RFID In Fashion to be held in New York City
RFID Journal, the world's leading media and events company covering radio frequency identification (RFID) technology, and the American Apparel & Footwear Association (AAFA) announced that Bill Hardgrave, director of the University of Arkansas' RFID Research Center will present new industry benchmarks related to the benefits that apparel retailers can achieve from using RFID, at the fourth annual RFID in Fashion conference and exhibition, being held on Aug. 12-13 at the Fashion Institute of Technology in New York City.
"We have now studied the impact of RFID at enough stores, and been given sufficient supplemental data by retailers who ran their own pilots, to be able to provide some industry benchmarks," Hardgrave said. "This is important, because it enables apparel retailers considering whether to deploy RFID to assess the potential return on investment without spending months or years testing the technology. That work has been done by many, and we have the relevant data."
In April of this year, the RFID Research Center released a research paper indicating that not only does RFID improve inventory accuracy, it can also eliminate the need for annual, manual inventory counts. The paper described the results of the third phase of a pilot studying item-level RFID technology in the retail environment, and was conducted at three Dillard's stores.
AMR Research recently surveyed apparel retailers, asking them to rank the importance of key operational issues they face, and to also rate their ability to respond to those problems. Inventory management and replenishment ranked the highest in terms of importance, though retailers rated their ability to solve the problem as low.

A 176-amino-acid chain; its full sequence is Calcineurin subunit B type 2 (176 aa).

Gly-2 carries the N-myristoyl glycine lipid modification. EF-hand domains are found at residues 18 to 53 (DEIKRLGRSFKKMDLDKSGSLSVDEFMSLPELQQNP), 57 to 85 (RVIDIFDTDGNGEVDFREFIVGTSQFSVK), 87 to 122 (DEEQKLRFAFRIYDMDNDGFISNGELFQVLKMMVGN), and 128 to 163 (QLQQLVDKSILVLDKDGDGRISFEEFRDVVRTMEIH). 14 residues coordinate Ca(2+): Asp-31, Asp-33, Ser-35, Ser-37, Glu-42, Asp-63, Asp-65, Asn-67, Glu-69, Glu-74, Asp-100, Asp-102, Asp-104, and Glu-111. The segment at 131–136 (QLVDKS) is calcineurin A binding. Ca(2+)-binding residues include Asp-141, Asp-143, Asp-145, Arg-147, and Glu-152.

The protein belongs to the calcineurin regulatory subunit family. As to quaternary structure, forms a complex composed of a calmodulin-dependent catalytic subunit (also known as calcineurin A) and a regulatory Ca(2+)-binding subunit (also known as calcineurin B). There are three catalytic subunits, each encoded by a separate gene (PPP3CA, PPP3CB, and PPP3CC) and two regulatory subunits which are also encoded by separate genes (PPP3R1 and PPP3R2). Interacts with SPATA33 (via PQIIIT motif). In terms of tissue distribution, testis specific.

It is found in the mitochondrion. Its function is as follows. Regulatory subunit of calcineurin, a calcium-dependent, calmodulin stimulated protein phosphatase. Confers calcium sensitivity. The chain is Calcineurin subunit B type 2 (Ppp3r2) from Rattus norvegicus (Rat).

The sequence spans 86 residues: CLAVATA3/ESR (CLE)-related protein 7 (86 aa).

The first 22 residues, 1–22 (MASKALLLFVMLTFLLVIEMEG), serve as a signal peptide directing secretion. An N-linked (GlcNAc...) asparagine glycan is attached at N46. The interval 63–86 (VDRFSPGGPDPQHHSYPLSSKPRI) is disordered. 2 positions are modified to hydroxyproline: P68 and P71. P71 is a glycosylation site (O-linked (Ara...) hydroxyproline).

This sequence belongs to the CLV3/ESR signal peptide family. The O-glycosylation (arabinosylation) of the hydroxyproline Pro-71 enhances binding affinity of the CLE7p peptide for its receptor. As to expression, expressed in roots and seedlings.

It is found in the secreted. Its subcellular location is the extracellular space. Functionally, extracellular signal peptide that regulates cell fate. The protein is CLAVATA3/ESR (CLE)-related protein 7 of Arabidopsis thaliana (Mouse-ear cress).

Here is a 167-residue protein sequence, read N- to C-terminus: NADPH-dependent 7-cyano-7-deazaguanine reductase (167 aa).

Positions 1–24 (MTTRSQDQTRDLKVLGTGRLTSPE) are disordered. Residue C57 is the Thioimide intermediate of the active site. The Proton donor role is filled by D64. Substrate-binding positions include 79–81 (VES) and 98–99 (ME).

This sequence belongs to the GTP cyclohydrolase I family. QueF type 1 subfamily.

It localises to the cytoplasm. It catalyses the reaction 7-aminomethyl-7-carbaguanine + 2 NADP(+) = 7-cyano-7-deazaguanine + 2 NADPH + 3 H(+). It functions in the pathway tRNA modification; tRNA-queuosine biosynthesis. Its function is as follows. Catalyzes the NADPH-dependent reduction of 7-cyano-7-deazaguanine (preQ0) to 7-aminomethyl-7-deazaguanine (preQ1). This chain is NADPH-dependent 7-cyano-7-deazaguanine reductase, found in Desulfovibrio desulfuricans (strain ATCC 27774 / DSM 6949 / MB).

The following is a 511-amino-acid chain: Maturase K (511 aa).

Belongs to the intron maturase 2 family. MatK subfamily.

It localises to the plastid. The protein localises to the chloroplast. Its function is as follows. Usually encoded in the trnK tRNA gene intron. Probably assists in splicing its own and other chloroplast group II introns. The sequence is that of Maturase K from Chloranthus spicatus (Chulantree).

"Clearly, apparel retailers have been struggling with in-store inventory accuracy for a long time," stated Mark Roberti, founder and editor of RFID Journal. "The data gathered by Dr. Hardgrave, from numerous RFID deployments in apparel retail stores, reveals that RFID can have a major impact on this once-intractable problem."
RFID in Fashion will reveal how retailers can deploy radio frequency identification to improve inventory accuracy, reduce shrinkage and increase sales. The event will feature objective case studies presented by apparel, footwear and accessory retailers and suppliers that have deployed RFID in their operations. Attendees will learn how these companies are using the technology to:
• Improve in-store inventory accuracy from 65 percent to 98 percent
• Decrease the time required to take inventory in stores by 75 percent
• Reduce the time needed to receive goods into inventory by 85 percent
• Lower labor costs associated with markdowns by 50 percent
• Increase sales by as much as 15 percent
The event is co-produced by RFID Journal and the American Apparel & Footwear Association and is supported by the Vendor Compliance Federation and the the Trade Promotion Management Associates. Avery Dennison is the cornerstone sponsor of RFID in Fashion 2009. The event will feature a Leadership Forum, in which a select group of apparel retailers will discuss issues related to adoption of RFID technologies in the retail sector.